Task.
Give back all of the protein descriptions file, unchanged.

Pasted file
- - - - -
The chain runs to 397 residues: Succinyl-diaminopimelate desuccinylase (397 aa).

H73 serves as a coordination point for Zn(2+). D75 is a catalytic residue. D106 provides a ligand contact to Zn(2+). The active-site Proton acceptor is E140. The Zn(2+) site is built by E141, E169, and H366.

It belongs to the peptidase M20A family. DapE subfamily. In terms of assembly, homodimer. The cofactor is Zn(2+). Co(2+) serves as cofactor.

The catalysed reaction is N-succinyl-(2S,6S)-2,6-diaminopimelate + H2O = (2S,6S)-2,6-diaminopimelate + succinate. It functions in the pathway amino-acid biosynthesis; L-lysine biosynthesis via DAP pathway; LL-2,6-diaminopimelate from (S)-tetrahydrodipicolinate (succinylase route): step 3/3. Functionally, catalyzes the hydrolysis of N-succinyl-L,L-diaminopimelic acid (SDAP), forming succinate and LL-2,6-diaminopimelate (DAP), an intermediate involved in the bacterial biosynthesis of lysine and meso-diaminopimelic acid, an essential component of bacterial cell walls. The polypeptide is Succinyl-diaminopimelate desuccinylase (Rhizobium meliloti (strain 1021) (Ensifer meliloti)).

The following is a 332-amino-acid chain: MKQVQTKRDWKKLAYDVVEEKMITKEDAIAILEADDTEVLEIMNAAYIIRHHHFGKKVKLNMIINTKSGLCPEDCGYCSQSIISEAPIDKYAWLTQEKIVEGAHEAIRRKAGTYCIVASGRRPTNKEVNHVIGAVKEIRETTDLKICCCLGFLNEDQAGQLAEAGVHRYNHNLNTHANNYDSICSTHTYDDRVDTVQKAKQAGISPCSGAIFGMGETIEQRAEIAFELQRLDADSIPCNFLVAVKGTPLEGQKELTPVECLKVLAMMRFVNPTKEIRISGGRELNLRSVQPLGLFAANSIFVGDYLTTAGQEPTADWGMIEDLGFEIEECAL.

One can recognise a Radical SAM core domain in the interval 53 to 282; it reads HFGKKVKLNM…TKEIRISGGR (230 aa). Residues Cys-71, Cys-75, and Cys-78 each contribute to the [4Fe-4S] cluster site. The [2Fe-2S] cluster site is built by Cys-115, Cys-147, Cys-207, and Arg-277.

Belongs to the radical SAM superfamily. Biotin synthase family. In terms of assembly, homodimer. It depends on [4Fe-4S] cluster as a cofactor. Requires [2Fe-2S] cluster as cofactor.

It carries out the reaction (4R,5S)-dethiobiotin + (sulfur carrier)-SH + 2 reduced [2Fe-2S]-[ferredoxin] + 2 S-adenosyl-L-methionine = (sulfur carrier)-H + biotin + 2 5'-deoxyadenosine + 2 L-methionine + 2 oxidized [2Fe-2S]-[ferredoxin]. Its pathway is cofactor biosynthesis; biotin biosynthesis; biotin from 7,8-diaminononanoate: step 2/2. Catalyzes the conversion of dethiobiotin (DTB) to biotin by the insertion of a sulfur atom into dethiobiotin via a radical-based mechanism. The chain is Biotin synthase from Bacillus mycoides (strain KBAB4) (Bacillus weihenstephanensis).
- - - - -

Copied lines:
The chain runs to 397 residues: Succinyl-diaminopimelate desuccinylase (397 aa).

H73 serves as a coordination point for Zn(2+). D75 is a catalytic residue. D106 provides a ligand contact to Zn(2+). The active-site Proton acceptor is E140. The Zn(2+) site is built by E141, E169, and H366.

It belongs to the peptidase M20A family. DapE subfamily. In terms of assembly, homodimer. The cofactor is Zn(2+). Co(2+) serves as cofactor.

The catalysed reaction is N-succinyl-(2S,6S)-2,6-diaminopimelate + H2O = (2S,6S)-2,6-diaminopimelate + succinate. It functions in the pathway amino-acid biosynthesis; L-lysine biosynthesis via DAP pathway; LL-2,6-diaminopimelate from (S)-tetrahydrodipicolinate (succinylase route): step 3/3. Functionally, catalyzes the hydrolysis of N-succinyl-L,L-diaminopimelic acid (SDAP), forming succinate and LL-2,6-diaminopimelate (DAP), an intermediate involved in the bacterial biosynthesis of lysine and meso-diaminopimelic acid, an essential component of bacterial cell walls. The polypeptide is Succinyl-diaminopimelate desuccinylase (Rhizobium meliloti (strain 1021) (Ensifer meliloti)).

The following is a 332-amino-acid chain: MKQVQTKRDWKKLAYDVVEEKMITKEDAIAILEADDTEVLEIMNAAYIIRHHHFGKKVKLNMIINTKSGLCPEDCGYCSQSIISEAPIDKYAWLTQEKIVEGAHEAIRRKAGTYCIVASGRRPTNKEVNHVIGAVKEIRETTDLKICCCLGFLNEDQAGQLAEAGVHRYNHNLNTHANNYDSICSTHTYDDRVDTVQKAKQAGISPCSGAIFGMGETIEQRAEIAFELQRLDADSIPCNFLVAVKGTPLEGQKELTPVECLKVLAMMRFVNPTKEIRISGGRELNLRSVQPLGLFAANSIFVGDYLTTAGQEPTADWGMIEDLGFEIEECAL.

One can recognise a Radical SAM core domain in the interval 53 to 282; it reads HFGKKVKLNM…TKEIRISGGR (230 aa). Residues Cys-71, Cys-75, and Cys-78 each contribute to the [4Fe-4S] cluster site. The [2Fe-2S] cluster site is built by Cys-115, Cys-147, Cys-207, and Arg-277.

Belongs to the radical SAM superfamily. Biotin synthase family. In terms of assembly, homodimer. It depends on [4Fe-4S] cluster as a cofactor. Requires [2Fe-2S] cluster as cofactor.

It carries out the reaction (4R,5S)-dethiobiotin + (sulfur carrier)-SH + 2 reduced [2Fe-2S]-[ferredoxin] + 2 S-adenosyl-L-methionine = (sulfur carrier)-H + biotin + 2 5'-deoxyadenosine + 2 L-methionine + 2 oxidized [2Fe-2S]-[ferredoxin]. Its pathway is cofactor biosynthesis; biotin biosynthesis; biotin from 7,8-diaminononanoate: step 2/2. Catalyzes the conversion of dethiobiotin (DTB) to biotin by the insertion of a sulfur atom into dethiobiotin via a radical-based mechanism. The chain is Biotin synthase from Bacillus mycoides (strain KBAB4) (Bacillus weihenstephanensis).